Everyone's heard the phrase, "When one door closes, God opens another."
My Canadian friend and politician, Serge, often says that in order to be ready for that door to open, you first have to be in the hallway. Well, Kurt and I are in the hallway waiting for the next door to open.
The door to adopting from Russia has closed permanently and apparently has deadbolts on it. We sent in our application - and non-refundable $250 application fee - to America World Adoption Association early in May. There were a number of things that drew us to this organization but one of the biggest things is that I had a positive conversation with a representative about my previous diagnosis of Posttraumatic Stress Disorder. She felt that the diagnosis would probably not be an issue even though we wanted to adopt from Russia, a country that will not consider anyone with a history of "mental health issues" such as depression, etc.
A few days after sending in the application (and our non-refundable $250 application fee), we received a call from another young lady from the agency. After going back and forth with them for about a week, we received word from them: We would not be considered as adoptive parents in Russia. Final answer.
I expressed my frustration with the young woman and told her that we felt deceived. They now had our $250 non-refundable fee but we never made it past the application process. (I am curious to know what they did with that $250 - aside of just telling us that we can't adopt from Russia after they told that we probably would be able to adopt from Russia.) She recommended we go through the Grievance Procedure to see if we could get our money back. I'm not holding my breath.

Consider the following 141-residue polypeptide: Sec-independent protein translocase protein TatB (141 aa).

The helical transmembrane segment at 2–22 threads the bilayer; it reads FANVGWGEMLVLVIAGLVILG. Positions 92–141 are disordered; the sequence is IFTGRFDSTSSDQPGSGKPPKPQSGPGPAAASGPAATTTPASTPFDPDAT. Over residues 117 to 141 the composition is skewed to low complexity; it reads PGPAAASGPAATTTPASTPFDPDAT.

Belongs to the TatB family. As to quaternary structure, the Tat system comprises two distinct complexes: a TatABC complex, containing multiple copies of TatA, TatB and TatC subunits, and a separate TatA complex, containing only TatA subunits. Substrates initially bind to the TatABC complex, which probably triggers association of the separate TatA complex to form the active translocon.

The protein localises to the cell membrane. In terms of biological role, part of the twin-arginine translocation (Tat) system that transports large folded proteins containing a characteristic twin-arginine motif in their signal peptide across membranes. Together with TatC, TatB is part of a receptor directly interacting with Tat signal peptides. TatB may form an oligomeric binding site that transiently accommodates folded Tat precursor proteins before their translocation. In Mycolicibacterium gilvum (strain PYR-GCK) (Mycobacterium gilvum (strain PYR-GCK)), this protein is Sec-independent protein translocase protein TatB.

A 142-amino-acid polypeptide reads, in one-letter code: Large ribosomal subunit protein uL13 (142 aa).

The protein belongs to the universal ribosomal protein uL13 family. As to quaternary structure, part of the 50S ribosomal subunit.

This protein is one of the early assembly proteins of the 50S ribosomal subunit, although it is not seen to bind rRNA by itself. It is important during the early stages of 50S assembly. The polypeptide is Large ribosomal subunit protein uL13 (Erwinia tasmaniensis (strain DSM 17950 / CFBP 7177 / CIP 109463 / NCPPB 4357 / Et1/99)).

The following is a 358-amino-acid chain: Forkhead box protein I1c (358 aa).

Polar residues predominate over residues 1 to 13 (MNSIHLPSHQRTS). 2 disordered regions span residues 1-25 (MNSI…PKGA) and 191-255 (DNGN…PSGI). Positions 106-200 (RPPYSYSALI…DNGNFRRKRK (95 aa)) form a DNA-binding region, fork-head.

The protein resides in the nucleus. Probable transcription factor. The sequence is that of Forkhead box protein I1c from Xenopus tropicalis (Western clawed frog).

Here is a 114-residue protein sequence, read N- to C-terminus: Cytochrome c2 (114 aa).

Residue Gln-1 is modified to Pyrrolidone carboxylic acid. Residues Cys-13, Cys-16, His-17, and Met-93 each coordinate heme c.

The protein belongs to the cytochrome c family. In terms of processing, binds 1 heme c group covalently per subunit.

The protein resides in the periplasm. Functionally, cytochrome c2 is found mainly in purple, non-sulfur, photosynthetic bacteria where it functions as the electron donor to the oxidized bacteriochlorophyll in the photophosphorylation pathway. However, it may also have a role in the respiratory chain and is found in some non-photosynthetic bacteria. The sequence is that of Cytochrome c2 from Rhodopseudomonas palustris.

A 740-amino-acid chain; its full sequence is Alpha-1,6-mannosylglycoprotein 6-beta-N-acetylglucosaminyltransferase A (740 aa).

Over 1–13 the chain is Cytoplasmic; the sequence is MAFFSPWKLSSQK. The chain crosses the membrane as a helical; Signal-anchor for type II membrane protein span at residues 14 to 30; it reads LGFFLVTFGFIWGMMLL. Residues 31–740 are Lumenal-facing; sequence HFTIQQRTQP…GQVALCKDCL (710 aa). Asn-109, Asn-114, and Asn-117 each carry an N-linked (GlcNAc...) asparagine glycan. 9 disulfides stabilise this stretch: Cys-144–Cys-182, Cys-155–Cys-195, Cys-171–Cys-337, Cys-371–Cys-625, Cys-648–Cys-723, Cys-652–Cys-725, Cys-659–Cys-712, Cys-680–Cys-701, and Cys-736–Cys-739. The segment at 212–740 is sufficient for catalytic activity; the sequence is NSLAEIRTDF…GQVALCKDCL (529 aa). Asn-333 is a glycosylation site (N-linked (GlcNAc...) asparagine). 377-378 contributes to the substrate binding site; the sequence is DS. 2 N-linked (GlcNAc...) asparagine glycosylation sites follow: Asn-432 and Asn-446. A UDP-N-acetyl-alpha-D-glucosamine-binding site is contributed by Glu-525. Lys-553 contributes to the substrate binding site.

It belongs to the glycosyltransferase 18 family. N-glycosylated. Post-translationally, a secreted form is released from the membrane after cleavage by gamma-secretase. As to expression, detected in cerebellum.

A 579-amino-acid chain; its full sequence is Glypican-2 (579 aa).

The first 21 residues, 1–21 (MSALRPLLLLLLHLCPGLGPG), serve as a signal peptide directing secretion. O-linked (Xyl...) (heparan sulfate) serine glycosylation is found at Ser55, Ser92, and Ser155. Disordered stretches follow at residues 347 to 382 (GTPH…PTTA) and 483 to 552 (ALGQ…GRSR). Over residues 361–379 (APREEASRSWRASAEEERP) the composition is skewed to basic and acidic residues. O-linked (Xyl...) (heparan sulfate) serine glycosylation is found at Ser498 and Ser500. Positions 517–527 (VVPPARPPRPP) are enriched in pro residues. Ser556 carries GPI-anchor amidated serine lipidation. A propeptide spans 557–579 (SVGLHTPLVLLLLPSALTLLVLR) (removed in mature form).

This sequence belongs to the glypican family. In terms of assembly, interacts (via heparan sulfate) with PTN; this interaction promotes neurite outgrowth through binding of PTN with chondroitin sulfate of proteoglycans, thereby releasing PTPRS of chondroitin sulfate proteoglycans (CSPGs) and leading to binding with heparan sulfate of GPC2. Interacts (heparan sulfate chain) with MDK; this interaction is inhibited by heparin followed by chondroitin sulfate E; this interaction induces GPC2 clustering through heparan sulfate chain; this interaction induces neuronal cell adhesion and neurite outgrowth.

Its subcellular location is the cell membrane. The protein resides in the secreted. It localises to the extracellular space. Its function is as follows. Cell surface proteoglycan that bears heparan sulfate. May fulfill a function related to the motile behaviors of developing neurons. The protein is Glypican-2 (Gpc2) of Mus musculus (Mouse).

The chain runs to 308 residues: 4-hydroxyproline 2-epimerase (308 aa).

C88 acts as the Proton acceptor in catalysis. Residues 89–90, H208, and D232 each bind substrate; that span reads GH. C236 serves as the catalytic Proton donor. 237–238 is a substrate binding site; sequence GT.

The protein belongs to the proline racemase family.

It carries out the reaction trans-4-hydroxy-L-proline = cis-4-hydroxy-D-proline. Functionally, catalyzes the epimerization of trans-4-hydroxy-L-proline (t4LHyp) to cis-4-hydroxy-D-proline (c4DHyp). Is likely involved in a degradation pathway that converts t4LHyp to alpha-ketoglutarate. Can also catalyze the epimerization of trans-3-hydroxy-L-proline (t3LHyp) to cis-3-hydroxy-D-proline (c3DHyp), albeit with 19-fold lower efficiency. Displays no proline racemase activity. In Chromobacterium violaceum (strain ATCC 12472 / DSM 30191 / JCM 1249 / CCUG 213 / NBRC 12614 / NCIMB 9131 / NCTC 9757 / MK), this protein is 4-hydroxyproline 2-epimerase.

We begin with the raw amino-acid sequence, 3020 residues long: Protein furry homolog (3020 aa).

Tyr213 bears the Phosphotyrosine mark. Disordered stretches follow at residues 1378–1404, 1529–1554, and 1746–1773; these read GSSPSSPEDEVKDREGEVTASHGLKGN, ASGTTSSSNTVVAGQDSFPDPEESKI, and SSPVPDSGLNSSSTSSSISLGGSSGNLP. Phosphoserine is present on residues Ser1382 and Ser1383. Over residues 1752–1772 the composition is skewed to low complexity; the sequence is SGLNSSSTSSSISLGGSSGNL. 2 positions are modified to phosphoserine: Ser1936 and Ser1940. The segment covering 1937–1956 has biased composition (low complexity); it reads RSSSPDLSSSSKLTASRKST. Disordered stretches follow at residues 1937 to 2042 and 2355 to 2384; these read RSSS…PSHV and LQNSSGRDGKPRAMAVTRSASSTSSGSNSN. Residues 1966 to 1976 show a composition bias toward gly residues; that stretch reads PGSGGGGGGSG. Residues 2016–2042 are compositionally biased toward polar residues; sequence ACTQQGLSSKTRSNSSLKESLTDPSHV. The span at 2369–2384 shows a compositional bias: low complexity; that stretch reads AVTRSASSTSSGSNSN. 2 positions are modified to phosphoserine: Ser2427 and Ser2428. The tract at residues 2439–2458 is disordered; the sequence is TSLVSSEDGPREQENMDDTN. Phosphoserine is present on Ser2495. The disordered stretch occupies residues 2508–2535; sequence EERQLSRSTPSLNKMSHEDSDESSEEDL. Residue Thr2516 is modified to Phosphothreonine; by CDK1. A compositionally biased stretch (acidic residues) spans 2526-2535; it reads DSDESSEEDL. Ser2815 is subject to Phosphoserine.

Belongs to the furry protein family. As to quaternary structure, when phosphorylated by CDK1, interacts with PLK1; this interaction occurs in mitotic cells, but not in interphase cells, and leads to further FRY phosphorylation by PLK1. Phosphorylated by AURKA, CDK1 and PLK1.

Kurt and I are incredibly disappointed but it has become clear that God doesn't want us to adopt from Russia, and we're learning to accept that. This experience has also shown us the tremendous risk in adopting. We specifically chose to go with international adoption because there seemed to be less risk than domestic adoption, where a birth-mother could easily change her mind. But if you look at it from the international perspective, it may not be the birth-mother changing her mind. It could just be the country that changes its mind for one reason or another.
My mom was pretty ticked off when I told her the news. And a few others have made similar comments: "They'd rather leave a child alone in an orphan without the love of Godly parents..." But I'm trying to remember that in this process, it's not about finding a child for a family. It is about finding a family for the child.
We did our due diligence and checked with some other agencies about this issue. The response was always the same. In some ways I feel responsible - like I'm some sort of freak of nature because of my diagnosis. But I can't change what happened to me. And I am proud of the person I have become despite those obstacles.
A new path is being forged. We are now moving forward with domestic adoption and have chosen MLJ Adoptions as our agency of choice. We hope to have a profile completed very soon so birth-mother's can start to consider us as possible choices to raise their child(ren). It's all in God's Hands; and they're mighty Hands indeed!